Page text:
Bad breath, also known as halitosis, is an issue that nobody wants but does occur. The mouth is filled with bacteria, and often an improperly cleaned mouth is the cause of bad breath. When food is trapped between the teeth and around the gums, bad breath occurs due to bacterial buildup.

Another cause of unpleasant breath is eating food with strong odours, such as garlic and onions. These types of food create a bad odour in your mouth. In some cases, bad breath is a side effect of an underlying disease such as diabetes, liver disease, acid reflux and chronic respiratory diseases.

Treatment For Bad Breath

To prevent or treat bad breath, you need to practice good oral hygiene consistently. For bad breath causes related to your oral health, your dentist will prepare a treatment plan. Treatment may include:

Regular dental check‑ups and cleanings:  See your dentist regularly at least twice a year. Your dentist will conduct a check-up or full oral exam, and a professional dental hygiene cleaning will remove plaque buildup and work on stopping the effects of gum disease.

Mouth rinses and toothpaste: If bad breath is due to bacterial plaque buildup, a mouth rinse that kills the bacteria is recommended. Your dentist may also recommend a toothpaste containing an antibacterial agent to kill the bacteria that cause plaque buildup.

If you have advanced gum disease, which involves bone loss and deep bacterial buildup areas, you may be referred to a gum specialist (periodontist).

Lifestyle and Home Remedies

Brush your teeth after you eat: Brush using a fluoride-containing toothpaste at least twice a day, especially after meals. Toothpaste with antibacterial properties has been shown to reduce bad breath odours.

Floss at least once a day: Proper flossing removes food particles and plaque from between your teeth, helping to control bad breath. It’s best to floss first, then brush your teeth before you go to bed, to remove all leftover food from teeth and gums.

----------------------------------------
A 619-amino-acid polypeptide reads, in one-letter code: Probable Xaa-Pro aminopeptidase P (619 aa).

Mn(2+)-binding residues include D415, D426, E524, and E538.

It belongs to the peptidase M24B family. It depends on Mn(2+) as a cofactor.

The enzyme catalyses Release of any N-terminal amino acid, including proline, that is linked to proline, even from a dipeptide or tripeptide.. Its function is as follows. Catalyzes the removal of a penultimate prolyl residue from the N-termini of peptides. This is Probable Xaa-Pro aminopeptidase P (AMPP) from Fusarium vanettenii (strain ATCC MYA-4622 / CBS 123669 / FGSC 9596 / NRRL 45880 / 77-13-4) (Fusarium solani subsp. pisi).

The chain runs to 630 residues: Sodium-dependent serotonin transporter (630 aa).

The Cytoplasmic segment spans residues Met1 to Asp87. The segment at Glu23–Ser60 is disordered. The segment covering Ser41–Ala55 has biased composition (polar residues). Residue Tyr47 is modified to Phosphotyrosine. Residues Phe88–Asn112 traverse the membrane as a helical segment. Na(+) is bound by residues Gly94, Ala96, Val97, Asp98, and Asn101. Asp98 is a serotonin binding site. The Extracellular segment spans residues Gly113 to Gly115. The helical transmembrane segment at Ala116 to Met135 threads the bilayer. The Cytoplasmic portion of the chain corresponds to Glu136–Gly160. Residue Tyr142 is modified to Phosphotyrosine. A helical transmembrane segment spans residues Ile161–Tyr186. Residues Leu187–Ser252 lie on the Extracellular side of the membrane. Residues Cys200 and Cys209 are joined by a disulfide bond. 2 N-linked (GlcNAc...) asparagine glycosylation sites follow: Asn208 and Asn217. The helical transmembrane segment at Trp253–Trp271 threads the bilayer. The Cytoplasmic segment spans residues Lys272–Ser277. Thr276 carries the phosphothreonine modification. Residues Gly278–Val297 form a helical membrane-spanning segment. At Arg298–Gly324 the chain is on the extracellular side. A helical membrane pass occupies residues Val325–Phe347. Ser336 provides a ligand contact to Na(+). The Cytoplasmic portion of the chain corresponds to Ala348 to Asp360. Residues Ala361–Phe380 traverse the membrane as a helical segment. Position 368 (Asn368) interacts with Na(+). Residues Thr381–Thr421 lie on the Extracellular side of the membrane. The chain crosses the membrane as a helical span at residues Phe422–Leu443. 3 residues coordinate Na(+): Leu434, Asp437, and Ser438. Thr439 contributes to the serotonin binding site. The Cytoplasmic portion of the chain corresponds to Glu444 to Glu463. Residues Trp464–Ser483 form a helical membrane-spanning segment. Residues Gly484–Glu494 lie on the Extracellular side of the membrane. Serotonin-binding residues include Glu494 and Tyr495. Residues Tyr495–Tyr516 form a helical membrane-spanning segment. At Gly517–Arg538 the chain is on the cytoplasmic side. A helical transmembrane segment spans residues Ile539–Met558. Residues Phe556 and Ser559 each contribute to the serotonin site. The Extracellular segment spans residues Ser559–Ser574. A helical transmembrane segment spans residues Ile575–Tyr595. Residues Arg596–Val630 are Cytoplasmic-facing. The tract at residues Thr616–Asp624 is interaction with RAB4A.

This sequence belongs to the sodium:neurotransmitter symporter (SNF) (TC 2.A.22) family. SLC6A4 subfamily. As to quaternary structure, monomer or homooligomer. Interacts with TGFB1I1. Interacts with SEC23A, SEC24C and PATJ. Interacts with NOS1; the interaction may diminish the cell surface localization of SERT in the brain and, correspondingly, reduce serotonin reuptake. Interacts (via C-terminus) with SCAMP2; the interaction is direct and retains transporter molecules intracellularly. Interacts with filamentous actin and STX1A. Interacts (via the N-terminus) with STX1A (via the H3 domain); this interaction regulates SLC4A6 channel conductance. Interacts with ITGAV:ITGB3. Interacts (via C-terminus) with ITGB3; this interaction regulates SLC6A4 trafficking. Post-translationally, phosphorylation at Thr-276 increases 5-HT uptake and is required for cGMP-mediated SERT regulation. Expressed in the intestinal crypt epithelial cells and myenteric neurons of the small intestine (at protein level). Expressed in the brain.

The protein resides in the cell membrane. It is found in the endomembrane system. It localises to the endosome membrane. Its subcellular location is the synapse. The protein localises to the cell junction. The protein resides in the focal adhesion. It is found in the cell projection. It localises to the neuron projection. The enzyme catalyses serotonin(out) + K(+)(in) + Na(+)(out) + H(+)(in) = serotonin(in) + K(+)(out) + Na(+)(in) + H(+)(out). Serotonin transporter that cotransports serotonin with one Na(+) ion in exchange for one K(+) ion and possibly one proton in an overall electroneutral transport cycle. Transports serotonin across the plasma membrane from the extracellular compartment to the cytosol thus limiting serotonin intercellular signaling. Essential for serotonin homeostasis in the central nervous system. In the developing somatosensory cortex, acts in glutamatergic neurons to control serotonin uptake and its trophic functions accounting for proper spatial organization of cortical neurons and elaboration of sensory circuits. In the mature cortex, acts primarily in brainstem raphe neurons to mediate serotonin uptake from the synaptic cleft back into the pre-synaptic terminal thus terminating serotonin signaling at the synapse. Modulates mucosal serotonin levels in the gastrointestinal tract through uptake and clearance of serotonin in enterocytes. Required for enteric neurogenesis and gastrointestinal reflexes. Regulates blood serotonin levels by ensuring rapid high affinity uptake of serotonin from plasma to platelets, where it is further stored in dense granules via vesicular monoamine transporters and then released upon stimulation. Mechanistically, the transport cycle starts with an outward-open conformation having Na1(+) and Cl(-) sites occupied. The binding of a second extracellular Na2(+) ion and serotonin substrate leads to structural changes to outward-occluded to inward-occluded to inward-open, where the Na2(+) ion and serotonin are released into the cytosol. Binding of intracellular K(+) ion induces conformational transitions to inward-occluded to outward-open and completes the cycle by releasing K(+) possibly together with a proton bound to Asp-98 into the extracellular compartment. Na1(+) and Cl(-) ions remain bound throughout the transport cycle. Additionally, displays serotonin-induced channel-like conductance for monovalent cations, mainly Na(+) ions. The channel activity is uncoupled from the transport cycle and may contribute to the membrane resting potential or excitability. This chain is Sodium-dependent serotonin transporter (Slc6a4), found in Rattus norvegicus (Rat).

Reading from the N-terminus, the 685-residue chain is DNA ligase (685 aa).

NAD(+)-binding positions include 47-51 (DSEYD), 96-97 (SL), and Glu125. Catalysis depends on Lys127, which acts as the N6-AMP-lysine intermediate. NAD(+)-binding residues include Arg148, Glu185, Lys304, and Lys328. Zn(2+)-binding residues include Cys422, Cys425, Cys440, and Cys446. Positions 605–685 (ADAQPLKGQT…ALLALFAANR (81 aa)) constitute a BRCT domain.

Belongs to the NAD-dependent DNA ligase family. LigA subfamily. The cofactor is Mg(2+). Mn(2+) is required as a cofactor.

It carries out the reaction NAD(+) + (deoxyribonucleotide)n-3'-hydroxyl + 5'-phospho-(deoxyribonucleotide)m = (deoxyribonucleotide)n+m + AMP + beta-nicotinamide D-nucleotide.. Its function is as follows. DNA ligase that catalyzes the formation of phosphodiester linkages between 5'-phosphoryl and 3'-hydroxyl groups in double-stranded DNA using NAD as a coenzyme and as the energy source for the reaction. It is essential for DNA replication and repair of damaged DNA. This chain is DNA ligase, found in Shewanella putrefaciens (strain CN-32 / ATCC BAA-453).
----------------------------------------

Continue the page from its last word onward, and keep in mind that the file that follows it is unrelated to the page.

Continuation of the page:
Brush your tongue: Your tongue harbours bacteria, so carefully brushing it may reduce odours. Try using a tongue scraper or a toothbrush that has a built‑in tongue cleaner.

Clean dentures or dental appliances: If you have a bridge or a denture, clean it thoroughly at least once a day or as directed by your dentist. If you have a dental retainer or mouth guard, clean it each time you before you put it in your mouth. Your dentist can recommend the best cleaning product.

Stop smoking and chewing tobacco-based products:  Ask your dentist or family doctor for tips on kicking the habit.

Avoid a dry mouth: To keep your mouth moist, drink plenty of water, not coffee, soft drinks or alcohol, leading to a more parched mouth. Chewing gum or sucking on candy also stimulates saliva production, which helps wash away food particles and bacteria. Gums and mints containing xylitol are best. Try to opt for sugar-free options.

Adjust your diet: Avoid foods such as garlic and onions that can cause bad breath. Eating a lot of sugary foods is also linked with bad breath.

Regularly get a new toothbrush: Replace your toothbrush when it becomes frayed about every three to four months and choose a soft‑bristled toothbrush.

Fresh breath is a sign of a healthy mouth. Follow the tips above to help in the fight and prevention of bad breath. Contact us to learn more or to schedule your dental hygiene cleaning.

 

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